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Canada will keep ArriveCan for its data on COVID-19-positive travellers: sources

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The federal government has no intention of dropping the controversial ArriveCan app because it gives the Public Health Agency of Canada (PHAC) key health information about travellers who test positive for COVID-19 through testing at airports and land borders, senior government sources tell CTV News.

PHAC uses data that travellers enter in the ArriveCan app to identify the vaccination status and destinations of people who test positive as a part of the mandatory random testing program at Canada’s borders.

Since provinces are no longer collecting significant data from PCR tests done at the local and provincial level, senior government sources describe the data gained from the ArriveCan app as the last line of COVID defence in Canada.

PHAC said the selection process for who gets tested at a border crossing is determined by a computer algorithm that “selects a representative sample of fully vaccinated travellers based on statistical parameters,” according to a statement from the agency.

Those statistical parameters set by PHAC are based in part on global epidemiology trends, which a senior government source admits can make travellers coming to Canada from countries that have a low vaccination rate or are experiencing an outbreak, more likely to be flagged for mandatory random testing.

PHAC believes border testing and information gained from the ArriveCan app make the agency “better prepared for possible future waves.”

Dr. Isaac Bogoch, an infectious disease expert with Toronto's University Health Network, believes that detailed data gained through the ArriveCan app can help PHAC, if the information is being used properly.

“This could possibly give Canada some intelligence as to what circulating variants of concern there may be in other parts of the world, which can be very helpful information,” said Bogoch.

ArriveCan data is only accessed by PHAC if a traveller tests positive for COVID-19, but all data inputted into the app “will be retained for a minimum of two years following its last administration use” by the Canada Border Services Agency (CBSA), according to the privacy notice within the ArriveCan app.

The same privacy notice also states personal information submitted in the app can be shared with a wide variety of groups, including “other government intuitions, as well as provincial, territorial, municipal governments or international health organizations.”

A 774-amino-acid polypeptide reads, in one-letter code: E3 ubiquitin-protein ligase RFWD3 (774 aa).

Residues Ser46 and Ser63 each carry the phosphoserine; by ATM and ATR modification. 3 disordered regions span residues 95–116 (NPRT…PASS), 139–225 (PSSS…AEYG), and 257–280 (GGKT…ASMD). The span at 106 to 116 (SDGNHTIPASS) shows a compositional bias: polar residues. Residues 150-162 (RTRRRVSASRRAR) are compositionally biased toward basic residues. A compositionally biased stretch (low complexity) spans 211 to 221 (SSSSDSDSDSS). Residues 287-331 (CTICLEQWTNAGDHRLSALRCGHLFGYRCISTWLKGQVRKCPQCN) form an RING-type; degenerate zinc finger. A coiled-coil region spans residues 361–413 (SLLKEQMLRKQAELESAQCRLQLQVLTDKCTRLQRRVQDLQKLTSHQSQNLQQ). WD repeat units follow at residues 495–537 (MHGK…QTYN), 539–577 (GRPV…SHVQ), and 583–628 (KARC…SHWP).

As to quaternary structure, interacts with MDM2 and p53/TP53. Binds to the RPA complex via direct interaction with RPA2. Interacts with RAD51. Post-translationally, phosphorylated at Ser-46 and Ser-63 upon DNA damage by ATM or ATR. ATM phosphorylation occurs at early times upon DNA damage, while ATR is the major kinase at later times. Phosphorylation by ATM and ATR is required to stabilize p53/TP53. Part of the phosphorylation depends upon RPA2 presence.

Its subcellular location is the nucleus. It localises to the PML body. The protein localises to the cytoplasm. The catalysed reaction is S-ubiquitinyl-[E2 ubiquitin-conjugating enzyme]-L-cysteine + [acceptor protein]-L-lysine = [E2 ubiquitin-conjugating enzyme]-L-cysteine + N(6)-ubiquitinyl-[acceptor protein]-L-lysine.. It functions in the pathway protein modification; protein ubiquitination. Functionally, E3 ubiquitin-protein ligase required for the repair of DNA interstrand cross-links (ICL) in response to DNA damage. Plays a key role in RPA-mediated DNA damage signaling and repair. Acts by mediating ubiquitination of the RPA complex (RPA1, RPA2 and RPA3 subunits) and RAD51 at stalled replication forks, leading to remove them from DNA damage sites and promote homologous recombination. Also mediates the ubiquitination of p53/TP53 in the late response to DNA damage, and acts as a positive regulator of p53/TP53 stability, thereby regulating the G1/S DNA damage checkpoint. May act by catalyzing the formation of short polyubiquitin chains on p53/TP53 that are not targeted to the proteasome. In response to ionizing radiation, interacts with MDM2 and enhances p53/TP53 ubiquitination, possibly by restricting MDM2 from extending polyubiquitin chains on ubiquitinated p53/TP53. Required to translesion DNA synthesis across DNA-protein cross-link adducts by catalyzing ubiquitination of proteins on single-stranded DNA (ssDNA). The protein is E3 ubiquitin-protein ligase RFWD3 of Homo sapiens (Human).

Conservative Transportation Critic Melissa Lantsman said she is concerned that the government did not previously make a clear link between information travellers put in the ArriveCan app and testing information gathered by PHAC.

“I think most Canadians don't know that. And I think Canadians have a right to know where their data is being used, how long it's being used for and what the purpose of that is,” said Lantsman.

Mandatory random testing was suspended on June 11 to help ease congestion at airports and was scheduled to be reinstated on July 1. However, the federal government pushed back its return until mid-July.

A senior government source said the reason for testing being pushed back was due to the CBSA being unable to update the ArriveCan app to help accommodate unvaccinated Canadian travellers by the Canada Day deadline.

Industry and union leaders have been calling for the federal government to end the requirement to fill out the ArriveCan app to help alleviate the chaos at airports.

Mark Weber, president of the Customs and Immigration Union, believes scrapping the app would improve the experience for those entering Canada.

“Removing the app would shorten wait times, would give our officers less duties and would allow us to focus more on doing the customs work that we're really there to do,” said Weber.

Alexander Cohen, a spokesperson for Public Safety Minister Marco Mendicino, whose office is responsible for ArriveCan, said that the app helps streamline the travel process by ensuring that people entering Canada fill out necessary documents before seeing a customs agent.

Cohen stated that 99.71 per cent of travellers coming to Canada by air “are successfully filling out” their information in the app, a number that Weber said is that high only because customs agents help travellers fill the app out.

“The real numbers are closer to 60 per cent or 70 per cent, who arrived with the app completed and awful lot arrive not even knowing that they had to complete the app,” said Weber.

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